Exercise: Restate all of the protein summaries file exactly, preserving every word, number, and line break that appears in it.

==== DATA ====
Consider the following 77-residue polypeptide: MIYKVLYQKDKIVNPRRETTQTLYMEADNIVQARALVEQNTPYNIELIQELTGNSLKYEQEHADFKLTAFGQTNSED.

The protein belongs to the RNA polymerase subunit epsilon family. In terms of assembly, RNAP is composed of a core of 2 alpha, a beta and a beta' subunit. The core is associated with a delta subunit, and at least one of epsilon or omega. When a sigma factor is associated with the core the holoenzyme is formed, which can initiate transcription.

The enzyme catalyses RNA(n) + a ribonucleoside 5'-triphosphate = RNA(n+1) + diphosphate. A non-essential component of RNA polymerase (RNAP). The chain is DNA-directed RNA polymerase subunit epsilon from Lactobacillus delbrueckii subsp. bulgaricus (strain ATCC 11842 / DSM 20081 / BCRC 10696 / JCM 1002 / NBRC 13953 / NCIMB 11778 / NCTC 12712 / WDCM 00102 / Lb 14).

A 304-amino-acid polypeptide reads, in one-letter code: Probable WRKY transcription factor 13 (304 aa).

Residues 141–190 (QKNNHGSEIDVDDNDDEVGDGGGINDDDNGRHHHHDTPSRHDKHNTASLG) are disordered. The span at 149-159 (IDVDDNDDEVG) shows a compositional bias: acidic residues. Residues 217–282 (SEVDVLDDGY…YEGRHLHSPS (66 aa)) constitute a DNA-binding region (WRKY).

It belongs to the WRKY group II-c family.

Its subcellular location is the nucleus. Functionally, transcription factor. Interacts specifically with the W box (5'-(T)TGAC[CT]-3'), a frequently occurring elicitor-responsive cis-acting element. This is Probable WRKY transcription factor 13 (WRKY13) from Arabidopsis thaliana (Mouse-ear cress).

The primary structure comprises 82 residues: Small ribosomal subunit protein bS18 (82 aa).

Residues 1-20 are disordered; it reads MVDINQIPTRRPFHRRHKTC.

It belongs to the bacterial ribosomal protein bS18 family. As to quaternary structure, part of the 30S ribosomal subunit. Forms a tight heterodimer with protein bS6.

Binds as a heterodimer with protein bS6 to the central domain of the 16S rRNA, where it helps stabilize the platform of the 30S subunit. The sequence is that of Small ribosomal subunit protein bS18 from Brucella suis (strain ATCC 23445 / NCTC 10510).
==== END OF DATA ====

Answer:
Consider the following 77-residue polypeptide: MIYKVLYQKDKIVNPRRETTQTLYMEADNIVQARALVEQNTPYNIELIQELTGNSLKYEQEHADFKLTAFGQTNSED.

The protein belongs to the RNA polymerase subunit epsilon family. In terms of assembly, RNAP is composed of a core of 2 alpha, a beta and a beta' subunit. The core is associated with a delta subunit, and at least one of epsilon or omega. When a sigma factor is associated with the core the holoenzyme is formed, which can initiate transcription.

The enzyme catalyses RNA(n) + a ribonucleoside 5'-triphosphate = RNA(n+1) + diphosphate. A non-essential component of RNA polymerase (RNAP). The chain is DNA-directed RNA polymerase subunit epsilon from Lactobacillus delbrueckii subsp. bulgaricus (strain ATCC 11842 / DSM 20081 / BCRC 10696 / JCM 1002 / NBRC 13953 / NCIMB 11778 / NCTC 12712 / WDCM 00102 / Lb 14).

A 304-amino-acid polypeptide reads, in one-letter code: Probable WRKY transcription factor 13 (304 aa).

Residues 141–190 (QKNNHGSEIDVDDNDDEVGDGGGINDDDNGRHHHHDTPSRHDKHNTASLG) are disordered. The span at 149-159 (IDVDDNDDEVG) shows a compositional bias: acidic residues. Residues 217–282 (SEVDVLDDGY…YEGRHLHSPS (66 aa)) constitute a DNA-binding region (WRKY).

It belongs to the WRKY group II-c family.

Its subcellular location is the nucleus. Functionally, transcription factor. Interacts specifically with the W box (5'-(T)TGAC[CT]-3'), a frequently occurring elicitor-responsive cis-acting element. This is Probable WRKY transcription factor 13 (WRKY13) from Arabidopsis thaliana (Mouse-ear cress).

The primary structure comprises 82 residues: Small ribosomal subunit protein bS18 (82 aa).

Residues 1-20 are disordered; it reads MVDINQIPTRRPFHRRHKTC.

It belongs to the bacterial ribosomal protein bS18 family. As to quaternary structure, part of the 30S ribosomal subunit. Forms a tight heterodimer with protein bS6.

Binds as a heterodimer with protein bS6 to the central domain of the 16S rRNA, where it helps stabilize the platform of the 30S subunit. The sequence is that of Small ribosomal subunit protein bS18 from Brucella suis (strain ATCC 23445 / NCTC 10510).